St. James' Parish is as diverse as our 300+ years of history. We draw from the Annapolis area and as far south as Calvert County. We have over 325 families and individuals. At the same time we are striving to, in some ways, remain a parish where everyone feels connected and a part of a vibrant Christian Community. Our parish emphasizes "Remembering the Past, Living our faith, and Worshipping into the Future". In the midst of the Eucharist each Sunday, we clearly proclaim "This is not our table, it is the Lord's, and everyone is Welcome". The Eucharist is extended to young and older, for we are all God's children. We are Sisters and Brothers in Christ and as such it is essential that we relate to each other as a family.
Holy Week Schedule
- Maundy Thursday (April 17th):
- 7:30 PM Holy Eucharist, St. James' Church
- Good Friday (April 18th):
- 12 PM Good Friday Liturgy, St. James' Church
- 7:30 PM Good Friday Liturgy, St. James' Church
- Holy Saturday (April 19th):
- 7:30 PM The Great Vigil of Easter, St. James' Church
- Easter Day (April 20th):
- 6:30 AM Sunrise Service, Outdoor Worship Space
- 8 AM Holy Eucharist, St. Mark's Chapel
- 9 AM Holy Eucharist, St. James' Church
- 11 AM Holy Eucharist, St. James' Church
The Lectionary (External Link)
Recent Newsletters & Bulletins (more...)
|April, 2014 (, 4mb)|
|April 13th, 2014 (, 68kb)|
|February 17th, 2014 (, 258kb)|
Requests & Forms
Reflections on the Days of Lent and Holy Week, written by the People of St. James' Parish.You can download the 2014 e-book for your Kindle (, 275kb) or other e-reader (, 186kb). Also, you can access all the previous Lenten Reflections booklets on the Lenten Reflections 2008-2014 page.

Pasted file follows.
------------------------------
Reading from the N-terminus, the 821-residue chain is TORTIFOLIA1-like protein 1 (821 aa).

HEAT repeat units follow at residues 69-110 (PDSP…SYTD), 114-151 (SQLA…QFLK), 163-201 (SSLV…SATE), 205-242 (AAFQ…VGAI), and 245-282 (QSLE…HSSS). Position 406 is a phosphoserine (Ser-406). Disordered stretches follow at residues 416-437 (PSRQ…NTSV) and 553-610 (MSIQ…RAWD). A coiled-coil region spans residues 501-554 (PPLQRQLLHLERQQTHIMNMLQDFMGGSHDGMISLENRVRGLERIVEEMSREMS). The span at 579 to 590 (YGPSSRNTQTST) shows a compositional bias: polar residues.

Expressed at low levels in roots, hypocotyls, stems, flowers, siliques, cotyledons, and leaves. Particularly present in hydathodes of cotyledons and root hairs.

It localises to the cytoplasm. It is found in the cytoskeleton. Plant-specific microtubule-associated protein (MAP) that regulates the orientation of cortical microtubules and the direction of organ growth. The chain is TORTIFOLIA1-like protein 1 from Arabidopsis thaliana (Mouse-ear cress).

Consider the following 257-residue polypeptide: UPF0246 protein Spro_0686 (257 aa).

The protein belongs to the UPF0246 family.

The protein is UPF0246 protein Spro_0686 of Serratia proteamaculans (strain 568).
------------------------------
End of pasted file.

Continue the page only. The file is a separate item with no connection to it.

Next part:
Jesus shared these words with His twelve disciples during The Last Supper. They broke bread and drank from the cup. Jesus told them, "This is my blood of the covenant, which is poured out for many...I tell you the truth, I will not drink again of the fruit of the vine until I drink it anew in the kingdom of God."
I think Jesus' words were meant to prepare the disciples for His crucifixion. These twelve men had followed Jesus with unshakeable faith. They had heard Him preach and had witnessed Him perform many miracles. I would imagine, no matter how much Jesus may have reassured them that His crucifixion was God's will, it was a painful and difficult thing for them to understand and to accept. I think Jesus' words were meant to prepare them for His death, which He knew was imminent. He may have also hoped His words would comfort the disciples by reassuring them that He was not afraid - that He would have life everlasting in the kingdom of God. Jesus needed the disciples to believe in the kingdom of God, to know that it should not be feared so that they would continue to spread the word of God.
Kathy Dickinson (2008)
The Grief of Loss as Divine Judgement
6:00 PM Fellowship, 6:30 PM Soup Supper, 7:30 PM Program